Directional and informational signs, footbridges, retaining walls, picnic tables, several structures, steps — “pretty much anything made of wood” was destroyed or incinerated, Kelley said.

A picnic table burned in half at Hood Mountain Regional Park, Saturday, Feb. 13, 2021 as a reminder of the parks damage from the September 2020 Glass fire.  (Kent Porter / The Press Democrat) 2021
A picnic table burned in half at Hood Mountain Regional Park, Saturday, Feb. 13, 2021 as a reminder of the parks damage from the September 2020 Glass fire. (Kent Porter / The Press Democrat) 2021

But it no longer makes sense to rebuild with wood or other materials unable to survive whatever fire comes next — meaning heftier front-investments that won’t be covered through the claims process, Whitaker said.

That’s where the combined efforts of the Regional Parks Foundation, the Kenwood Vineyards challenge grant and the Hood Mountain Fire Recovery Campaign of the Bill & Dave Legacy Fund come in.

The fund was created last year to honor the contributions of Bill Myers and Dave Chalk, who for 20 years led a popular hike series around Sonoma County’s parks and who were especially committed to the well-being of Hood Mountain and adjoining Sugarloaf Ridge State Park. Myers and Chalk also were instrumental in the long-running Funky Fridays concerts, which ran for several years at Sugarloaf then were moved to Hood Mountain before they were put on hiatus last year.

The new campaign is intended to raise funds that for more fire-resilient construction.

Bay laurel leaves, curled and sapped of moisture. Saturday Feb. 13, 2021 at Hood Mountain Regional Park, Saturday, torched during the Glass fire in September 2020. (Kent Porter / The Press Democrat) 2021
Bay laurel leaves, curled and sapped of moisture. Saturday Feb. 13, 2021 at Hood Mountain Regional Park, Saturday, torched during the Glass fire in September 2020. (Kent Porter / The Press Democrat) 2021

“It’s important for us to recognize that wildfires are occurring more frequently in Sonoma County and to make our parks better prepared for these conditions,” Steve Ehret, a park planning division manager, said in an announcement about the challenge grant. “At Hood Mountain this means replacing wooden retaining walls and foot bridges with stone or metal; replacing plastic culverts with metal; enhancing trails so that they can accommodate firefighting vehicles; and introducing features that help support firefighting efforts, such as water catchment systems and tool storage at bathrooms.”

The 2-mile Lawson Trail, part of the park’s 247-acre Lawson Expansion, opened mere weeks before the fire and fared comparatively well. Of particular importance, given the expense of rebuilding bridges, the trail bridge survived the fire, Kelley said.

But the entire park will remain closed until it is demonstrably safe for visitors to enter, officials said. They hope to open a loop of trail from Pythain Road up to the Lawson area, perhaps by spring, so the public can see what the fire did, Whitaker said.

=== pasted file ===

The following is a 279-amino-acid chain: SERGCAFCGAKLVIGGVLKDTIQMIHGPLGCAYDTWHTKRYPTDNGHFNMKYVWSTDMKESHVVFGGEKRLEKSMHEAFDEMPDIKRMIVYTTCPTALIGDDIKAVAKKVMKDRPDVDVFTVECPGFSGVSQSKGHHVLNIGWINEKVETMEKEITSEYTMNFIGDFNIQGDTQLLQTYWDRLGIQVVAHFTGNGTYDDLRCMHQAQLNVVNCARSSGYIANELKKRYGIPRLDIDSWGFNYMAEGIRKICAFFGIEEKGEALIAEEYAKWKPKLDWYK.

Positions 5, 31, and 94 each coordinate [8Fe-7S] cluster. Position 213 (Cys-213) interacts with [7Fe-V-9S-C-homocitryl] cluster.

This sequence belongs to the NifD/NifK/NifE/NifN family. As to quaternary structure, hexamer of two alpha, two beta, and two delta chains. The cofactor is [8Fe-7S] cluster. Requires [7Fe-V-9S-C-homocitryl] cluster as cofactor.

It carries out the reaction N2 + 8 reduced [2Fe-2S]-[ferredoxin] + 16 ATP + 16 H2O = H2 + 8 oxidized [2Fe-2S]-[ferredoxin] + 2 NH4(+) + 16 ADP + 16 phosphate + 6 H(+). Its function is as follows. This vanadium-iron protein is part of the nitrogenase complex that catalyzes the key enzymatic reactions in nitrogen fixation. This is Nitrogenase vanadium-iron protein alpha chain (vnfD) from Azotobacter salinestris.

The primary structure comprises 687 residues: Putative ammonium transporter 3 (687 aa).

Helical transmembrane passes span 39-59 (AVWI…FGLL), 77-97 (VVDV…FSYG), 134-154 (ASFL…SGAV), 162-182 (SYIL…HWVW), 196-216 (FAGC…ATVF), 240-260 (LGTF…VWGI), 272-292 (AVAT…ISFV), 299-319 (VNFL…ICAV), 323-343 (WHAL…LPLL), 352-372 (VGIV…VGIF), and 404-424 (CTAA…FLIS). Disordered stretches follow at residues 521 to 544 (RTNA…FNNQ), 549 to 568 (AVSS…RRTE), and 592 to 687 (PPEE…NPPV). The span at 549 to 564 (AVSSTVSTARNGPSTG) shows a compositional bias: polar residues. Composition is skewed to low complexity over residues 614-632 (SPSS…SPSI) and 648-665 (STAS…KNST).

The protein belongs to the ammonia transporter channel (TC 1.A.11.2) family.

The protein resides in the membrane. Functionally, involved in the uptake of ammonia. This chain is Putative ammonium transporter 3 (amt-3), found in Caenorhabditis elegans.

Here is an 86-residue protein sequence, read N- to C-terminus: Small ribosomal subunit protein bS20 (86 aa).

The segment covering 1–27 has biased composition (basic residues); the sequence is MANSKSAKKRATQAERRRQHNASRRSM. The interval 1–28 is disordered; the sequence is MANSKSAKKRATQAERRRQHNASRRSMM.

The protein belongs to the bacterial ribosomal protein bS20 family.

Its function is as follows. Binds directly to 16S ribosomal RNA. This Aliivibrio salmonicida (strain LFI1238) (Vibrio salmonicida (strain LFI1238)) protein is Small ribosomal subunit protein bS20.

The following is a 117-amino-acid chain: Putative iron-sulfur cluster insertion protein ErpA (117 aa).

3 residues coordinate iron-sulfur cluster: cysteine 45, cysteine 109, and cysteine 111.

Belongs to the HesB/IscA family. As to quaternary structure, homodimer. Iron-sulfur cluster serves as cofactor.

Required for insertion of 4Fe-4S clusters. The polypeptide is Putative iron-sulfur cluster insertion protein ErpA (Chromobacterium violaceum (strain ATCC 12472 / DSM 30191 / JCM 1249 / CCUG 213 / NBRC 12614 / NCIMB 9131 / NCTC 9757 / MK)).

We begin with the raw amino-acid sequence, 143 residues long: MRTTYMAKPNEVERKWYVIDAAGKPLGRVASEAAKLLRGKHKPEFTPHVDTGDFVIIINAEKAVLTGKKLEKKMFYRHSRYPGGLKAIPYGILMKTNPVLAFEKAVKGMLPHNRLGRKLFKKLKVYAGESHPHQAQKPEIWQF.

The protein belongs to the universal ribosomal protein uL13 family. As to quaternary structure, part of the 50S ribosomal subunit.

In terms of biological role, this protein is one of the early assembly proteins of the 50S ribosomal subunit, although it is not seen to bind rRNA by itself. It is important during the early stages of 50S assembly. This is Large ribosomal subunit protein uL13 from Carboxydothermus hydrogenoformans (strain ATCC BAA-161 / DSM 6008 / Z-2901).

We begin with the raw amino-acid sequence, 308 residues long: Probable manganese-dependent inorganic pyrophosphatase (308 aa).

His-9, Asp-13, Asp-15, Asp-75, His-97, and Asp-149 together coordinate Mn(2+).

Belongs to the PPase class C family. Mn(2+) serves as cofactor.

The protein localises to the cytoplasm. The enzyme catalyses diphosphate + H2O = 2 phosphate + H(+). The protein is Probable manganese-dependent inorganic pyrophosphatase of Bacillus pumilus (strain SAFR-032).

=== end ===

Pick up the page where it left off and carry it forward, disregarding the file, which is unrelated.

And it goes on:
”It is striking,“ he said. ”It would be a pretty profound experience walking through and getting into the park.“

Sonoma County Regional Park's ranger Josh Crosbie surveys burned bay laurel, oak, madrone and fir trees at Hood Mountain Regional Park, Saturday, Feb. 13, 2021, that was torched during the Glass fire during September 2020. (Kent Porter / The Press Democrat) 2021
Sonoma County Regional Park's ranger Josh Crosbie surveys burned bay laurel, oak, madrone and fir trees at Hood Mountain Regional Park, Saturday, Feb. 13, 2021, that was torched during the Glass fire during September 2020. (Kent Porter / The Press Democrat) 2021

Park Ranger Josh Crosbie said it is clear to him that the public is ready and waiting.

“I feel like I get asked every day,” he said during a walk in the park last weekend. “When is Hood going to open up?”

You can reach Staff Writer Mary Callahan at 707-521-5249 or mary.callahan@pressdemocrat.com. On Twitter @MaryCallahanB.

Donations to the Hood Mountain Fire Recovery Campaign of the Bill & Dave Legacy Fund can be made through the Parks Foundation website or by mail at Sonoma County Parks Foundation, 2300 County Center Drive, #120A, Santa Rosa, CA 95403.

More information is available at sonomacountyparksfoundation.org/hood-mountain.html

Mary Callahan

Environment and Climate Change, The Press Democrat

I am in awe of the breathtaking nature here in Sonoma County and am so grateful to live in this spectacular region we call home. I am amazed, too, by the expertise in our community and by the commitment to protecting the land, its waterways, its wildlife and its residents. My goal is to improve understanding of the issues, to find hope and to help all of us navigate the future of our environment. 

UPDATED: Please read and follow our commenting policy:

  • This is a family newspaper, please use a kind and respectful tone.
  • No profanity, hate speech or personal attacks. No off-topic remarks.
  • No disinformation about current events.
  • We will remove any comments — or commenters — that do not follow this commenting policy.
Send a letter to the editor

Our Network

The Press Democrat
Sonoma Index-Tribune
Petaluma Argus Courier
North Bay Business Journal
Sonoma Magazine
Bite Club Eats
La Prensa Sonoma
Sonoma County Gazette